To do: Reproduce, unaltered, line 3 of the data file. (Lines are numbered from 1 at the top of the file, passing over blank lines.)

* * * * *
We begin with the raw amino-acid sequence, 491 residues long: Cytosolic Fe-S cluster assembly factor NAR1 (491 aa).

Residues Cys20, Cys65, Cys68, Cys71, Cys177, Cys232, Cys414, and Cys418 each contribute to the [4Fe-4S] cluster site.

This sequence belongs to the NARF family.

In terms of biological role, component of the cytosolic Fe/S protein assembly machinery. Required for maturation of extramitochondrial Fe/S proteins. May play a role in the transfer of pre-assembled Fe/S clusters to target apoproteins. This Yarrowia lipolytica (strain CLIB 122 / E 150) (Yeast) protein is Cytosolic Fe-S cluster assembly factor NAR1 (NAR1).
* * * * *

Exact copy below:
This sequence belongs to the NARF family.